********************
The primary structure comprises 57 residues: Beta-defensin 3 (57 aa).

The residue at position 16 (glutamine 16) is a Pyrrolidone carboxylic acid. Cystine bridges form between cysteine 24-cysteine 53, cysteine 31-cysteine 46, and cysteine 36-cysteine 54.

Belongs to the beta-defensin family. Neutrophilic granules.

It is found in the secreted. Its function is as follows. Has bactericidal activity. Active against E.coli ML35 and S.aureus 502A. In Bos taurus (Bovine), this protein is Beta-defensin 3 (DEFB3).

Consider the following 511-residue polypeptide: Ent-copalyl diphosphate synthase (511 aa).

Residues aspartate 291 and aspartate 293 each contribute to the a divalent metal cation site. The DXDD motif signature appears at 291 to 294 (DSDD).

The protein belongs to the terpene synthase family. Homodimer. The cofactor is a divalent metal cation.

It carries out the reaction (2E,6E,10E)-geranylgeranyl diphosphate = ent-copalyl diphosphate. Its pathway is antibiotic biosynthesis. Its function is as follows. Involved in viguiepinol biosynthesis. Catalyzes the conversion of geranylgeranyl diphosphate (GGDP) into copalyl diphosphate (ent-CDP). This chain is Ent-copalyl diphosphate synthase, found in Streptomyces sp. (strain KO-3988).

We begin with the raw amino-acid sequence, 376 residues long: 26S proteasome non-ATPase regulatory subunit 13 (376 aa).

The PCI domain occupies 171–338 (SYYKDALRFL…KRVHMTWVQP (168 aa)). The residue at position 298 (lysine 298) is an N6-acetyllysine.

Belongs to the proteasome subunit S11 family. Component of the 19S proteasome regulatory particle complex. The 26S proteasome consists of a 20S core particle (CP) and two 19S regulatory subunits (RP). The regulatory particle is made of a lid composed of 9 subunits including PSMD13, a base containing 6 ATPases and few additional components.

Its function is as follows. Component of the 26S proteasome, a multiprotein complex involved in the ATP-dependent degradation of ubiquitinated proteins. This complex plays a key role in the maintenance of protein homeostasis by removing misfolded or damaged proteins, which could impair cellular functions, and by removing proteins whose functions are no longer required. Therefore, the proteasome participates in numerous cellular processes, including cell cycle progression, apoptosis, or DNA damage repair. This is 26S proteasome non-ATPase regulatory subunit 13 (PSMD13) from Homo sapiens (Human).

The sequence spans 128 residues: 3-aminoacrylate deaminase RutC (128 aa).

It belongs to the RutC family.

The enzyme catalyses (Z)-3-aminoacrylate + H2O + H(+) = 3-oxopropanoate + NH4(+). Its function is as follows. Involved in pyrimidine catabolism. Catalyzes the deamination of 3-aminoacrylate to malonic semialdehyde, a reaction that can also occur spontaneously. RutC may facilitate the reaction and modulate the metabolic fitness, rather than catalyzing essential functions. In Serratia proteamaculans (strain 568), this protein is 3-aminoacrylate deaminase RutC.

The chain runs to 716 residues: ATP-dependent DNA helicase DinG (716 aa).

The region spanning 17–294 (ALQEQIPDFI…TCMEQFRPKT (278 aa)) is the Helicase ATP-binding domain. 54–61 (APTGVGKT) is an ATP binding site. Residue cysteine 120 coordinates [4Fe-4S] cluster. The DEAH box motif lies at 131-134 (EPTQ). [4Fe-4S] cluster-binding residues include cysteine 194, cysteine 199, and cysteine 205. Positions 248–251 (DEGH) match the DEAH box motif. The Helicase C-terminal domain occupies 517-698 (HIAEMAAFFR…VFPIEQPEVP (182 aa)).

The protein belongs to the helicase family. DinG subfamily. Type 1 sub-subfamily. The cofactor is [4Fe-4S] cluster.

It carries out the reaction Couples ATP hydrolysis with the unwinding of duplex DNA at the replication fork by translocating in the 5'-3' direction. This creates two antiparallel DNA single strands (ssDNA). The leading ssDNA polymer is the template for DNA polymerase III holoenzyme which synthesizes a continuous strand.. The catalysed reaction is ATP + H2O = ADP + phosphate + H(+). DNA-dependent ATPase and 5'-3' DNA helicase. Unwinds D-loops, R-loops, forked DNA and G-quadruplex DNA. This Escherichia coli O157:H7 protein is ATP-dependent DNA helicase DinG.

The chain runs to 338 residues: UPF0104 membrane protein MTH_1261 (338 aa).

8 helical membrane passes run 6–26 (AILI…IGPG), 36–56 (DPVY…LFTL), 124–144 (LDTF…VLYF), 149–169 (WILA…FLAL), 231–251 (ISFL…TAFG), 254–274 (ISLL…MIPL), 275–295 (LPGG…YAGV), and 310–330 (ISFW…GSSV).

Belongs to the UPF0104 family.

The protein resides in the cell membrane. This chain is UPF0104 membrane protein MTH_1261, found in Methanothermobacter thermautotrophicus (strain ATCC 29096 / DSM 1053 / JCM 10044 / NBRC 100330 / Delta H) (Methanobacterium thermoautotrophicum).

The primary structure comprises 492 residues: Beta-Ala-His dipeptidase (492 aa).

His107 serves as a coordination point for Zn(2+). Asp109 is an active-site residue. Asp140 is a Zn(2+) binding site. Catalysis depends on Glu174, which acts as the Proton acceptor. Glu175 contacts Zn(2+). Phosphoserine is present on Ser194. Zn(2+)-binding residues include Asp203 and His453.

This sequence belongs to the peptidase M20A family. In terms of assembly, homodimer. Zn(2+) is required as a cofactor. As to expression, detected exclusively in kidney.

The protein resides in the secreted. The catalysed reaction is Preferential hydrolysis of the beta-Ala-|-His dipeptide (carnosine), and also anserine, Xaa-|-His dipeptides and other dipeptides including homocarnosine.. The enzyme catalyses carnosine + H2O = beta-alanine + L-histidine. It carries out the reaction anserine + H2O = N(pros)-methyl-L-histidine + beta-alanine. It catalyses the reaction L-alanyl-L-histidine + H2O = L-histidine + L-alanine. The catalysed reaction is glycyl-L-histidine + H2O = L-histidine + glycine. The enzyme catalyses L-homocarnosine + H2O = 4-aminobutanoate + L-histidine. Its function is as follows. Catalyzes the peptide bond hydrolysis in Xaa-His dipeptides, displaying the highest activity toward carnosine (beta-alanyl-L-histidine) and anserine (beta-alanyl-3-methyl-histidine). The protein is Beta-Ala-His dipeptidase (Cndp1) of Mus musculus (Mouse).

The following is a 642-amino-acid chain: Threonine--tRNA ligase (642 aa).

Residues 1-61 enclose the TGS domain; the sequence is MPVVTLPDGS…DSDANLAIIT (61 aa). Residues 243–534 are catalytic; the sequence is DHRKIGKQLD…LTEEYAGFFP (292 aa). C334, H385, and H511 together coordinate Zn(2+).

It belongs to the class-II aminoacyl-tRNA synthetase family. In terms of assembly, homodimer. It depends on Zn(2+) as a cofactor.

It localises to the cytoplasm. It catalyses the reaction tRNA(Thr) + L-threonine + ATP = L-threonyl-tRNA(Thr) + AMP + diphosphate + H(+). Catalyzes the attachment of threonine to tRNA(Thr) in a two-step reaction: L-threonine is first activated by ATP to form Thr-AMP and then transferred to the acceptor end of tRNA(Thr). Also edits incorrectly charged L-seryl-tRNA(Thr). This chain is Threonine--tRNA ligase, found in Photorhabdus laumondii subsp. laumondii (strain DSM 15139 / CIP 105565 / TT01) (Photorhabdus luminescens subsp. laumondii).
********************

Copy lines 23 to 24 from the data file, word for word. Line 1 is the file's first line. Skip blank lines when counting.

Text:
The protein resides in the cell membrane. This chain is UPF0104 membrane protein MTH_1261, found in Methanothermobacter thermautotrophicus (strain ATCC 29096 / DSM 1053 / JCM 10044 / NBRC 100330 / Delta H) (Methanobacterium thermoautotrophicum).

The primary structure comprises 492 residues: Beta-Ala-His dipeptidase (492 aa).